Perhaps it’s the hippy aura that surrounds surfing, but linking science with this thrilling sport can sound absurd. Nevertheless, that is exactly what we are going to attempt in this article, and why not? After all, every activity that humanity engages in is based on scientific principles.


Putting the science…in surfing?

How does that help, surfers? Well, once you understand the underlying facts, it becomes easier to comprehend the activity itself, and also figure out different ways in which you can improve yourself in it. This is exactly why figuring out the science behind bodybuilding has gained popularity in recent years, and it has paid off handsomely.

Here are a few scientific principles that should constitute every surf school and surf camp.


Wave talk (Basics)

Let’s start with the essential component of a surfing experience: the wave. It is what you have to ride, after all. Scientifically speaking, a wave is merely a medium for the transfer of energy. Where does this energy come from?

Let’s start by thinking about a sound wave that is produced when you hit a hard surface. You essentially transfer the kinetic energy of your moving hand to the surface, which is then converted primarily into sound energy as the particles vibrate and cause nearby air molecules to vibrate as well.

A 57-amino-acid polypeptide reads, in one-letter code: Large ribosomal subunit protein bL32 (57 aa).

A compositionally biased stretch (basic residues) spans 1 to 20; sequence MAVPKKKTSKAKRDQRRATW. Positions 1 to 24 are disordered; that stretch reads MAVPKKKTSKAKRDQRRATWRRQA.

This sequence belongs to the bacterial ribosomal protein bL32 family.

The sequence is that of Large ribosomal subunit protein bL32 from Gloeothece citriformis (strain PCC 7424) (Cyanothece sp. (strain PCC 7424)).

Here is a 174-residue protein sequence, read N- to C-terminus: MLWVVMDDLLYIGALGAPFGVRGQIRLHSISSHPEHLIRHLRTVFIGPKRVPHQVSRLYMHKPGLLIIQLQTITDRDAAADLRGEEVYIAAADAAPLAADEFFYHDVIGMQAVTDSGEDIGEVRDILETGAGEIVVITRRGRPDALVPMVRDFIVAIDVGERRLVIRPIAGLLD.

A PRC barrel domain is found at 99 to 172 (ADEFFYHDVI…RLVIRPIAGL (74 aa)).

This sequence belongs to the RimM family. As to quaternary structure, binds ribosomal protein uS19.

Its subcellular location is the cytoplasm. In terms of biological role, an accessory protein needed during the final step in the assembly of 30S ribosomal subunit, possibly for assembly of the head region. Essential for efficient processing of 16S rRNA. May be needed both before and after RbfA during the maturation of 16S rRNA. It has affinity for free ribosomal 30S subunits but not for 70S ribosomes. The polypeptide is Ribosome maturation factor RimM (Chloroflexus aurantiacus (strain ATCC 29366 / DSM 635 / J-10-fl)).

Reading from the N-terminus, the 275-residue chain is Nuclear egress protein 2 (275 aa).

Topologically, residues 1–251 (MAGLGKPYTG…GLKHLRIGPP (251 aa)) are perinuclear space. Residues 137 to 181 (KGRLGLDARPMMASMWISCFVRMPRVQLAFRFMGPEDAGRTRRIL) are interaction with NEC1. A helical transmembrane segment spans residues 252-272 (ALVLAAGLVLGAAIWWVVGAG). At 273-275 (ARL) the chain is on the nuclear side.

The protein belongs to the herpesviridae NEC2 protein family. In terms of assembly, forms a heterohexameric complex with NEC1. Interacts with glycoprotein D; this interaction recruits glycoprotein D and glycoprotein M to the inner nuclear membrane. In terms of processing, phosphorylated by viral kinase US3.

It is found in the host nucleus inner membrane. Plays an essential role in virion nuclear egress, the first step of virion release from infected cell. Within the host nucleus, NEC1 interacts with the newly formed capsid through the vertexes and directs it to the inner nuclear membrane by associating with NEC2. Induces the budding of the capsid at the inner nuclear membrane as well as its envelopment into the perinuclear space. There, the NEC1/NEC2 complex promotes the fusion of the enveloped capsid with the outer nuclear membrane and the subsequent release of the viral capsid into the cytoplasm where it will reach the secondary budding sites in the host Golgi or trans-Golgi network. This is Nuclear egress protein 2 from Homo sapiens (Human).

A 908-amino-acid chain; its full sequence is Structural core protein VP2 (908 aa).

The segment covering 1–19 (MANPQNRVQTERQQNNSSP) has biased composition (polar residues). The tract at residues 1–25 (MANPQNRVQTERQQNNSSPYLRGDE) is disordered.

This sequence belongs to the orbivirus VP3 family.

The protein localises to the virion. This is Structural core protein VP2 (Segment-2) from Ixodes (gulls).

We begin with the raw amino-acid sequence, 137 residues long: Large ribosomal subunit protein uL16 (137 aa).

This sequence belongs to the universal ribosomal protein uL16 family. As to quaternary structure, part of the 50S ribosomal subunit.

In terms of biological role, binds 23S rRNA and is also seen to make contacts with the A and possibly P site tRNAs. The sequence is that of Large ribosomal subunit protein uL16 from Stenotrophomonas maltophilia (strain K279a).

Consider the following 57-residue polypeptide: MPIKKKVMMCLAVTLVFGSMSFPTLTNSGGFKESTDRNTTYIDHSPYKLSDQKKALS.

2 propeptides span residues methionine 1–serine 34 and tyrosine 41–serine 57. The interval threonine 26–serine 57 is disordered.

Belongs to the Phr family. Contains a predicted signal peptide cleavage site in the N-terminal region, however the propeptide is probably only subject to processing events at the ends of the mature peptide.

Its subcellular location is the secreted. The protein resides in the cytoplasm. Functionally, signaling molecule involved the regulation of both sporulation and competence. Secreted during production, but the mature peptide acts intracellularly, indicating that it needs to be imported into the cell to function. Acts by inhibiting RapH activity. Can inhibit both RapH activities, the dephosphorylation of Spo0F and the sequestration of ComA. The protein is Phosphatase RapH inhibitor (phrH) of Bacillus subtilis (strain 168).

Similarly, the water waves that surfers love to scale are produced by the transfer of energy from winds. That is exactly why surfers get excited when they learn that brisk coastal winds are afoot, and why windy locations are great for surf holidays.

Right, so that’s the science behind your medium wave, but what about those behemoths that entice surfers all over?


Wave talk (Surf Version)

The particularly huge waves don’t originate anywhere near the coast, but in fact, find their beginnings around 15,000 km or more from it. This fact first surfaced as a result of a series of experiments conducted by an ocean scientist named Walter Munk in the 1950s. We call such spectacles of nature to swell waves or groundswell.

These groundswells are unsurprisingly ideal for surfing, and they explain why you can get particularly huge waves even when there is an absence of sufficiently strong winds. For the most part, you are likely to come across a mixture of groundswells and wind waves.


The science behind paddling

The most basic surfing skill is paddling, and this can best be explained by the need to catch up to a wave. Surfers have to expend a certain amount of kinetic energy, enough to enable them to accelerate along with the wave so that they can ultimately ride it.

This makes intuitive sense as well because the faster you travel, i.e., the more kinetic energy you already have, the easier it will be for the wave to carry you along. How’s that for surf lessons, huh?


The science behind surfboard design

The reason why your surfboard has a curved front edge is that this allows water to travel more quickly below the board as compared to the above, and this creates an upward force called the lift. This is why the board raises up, and it forms a trademark component of the surfing visuals.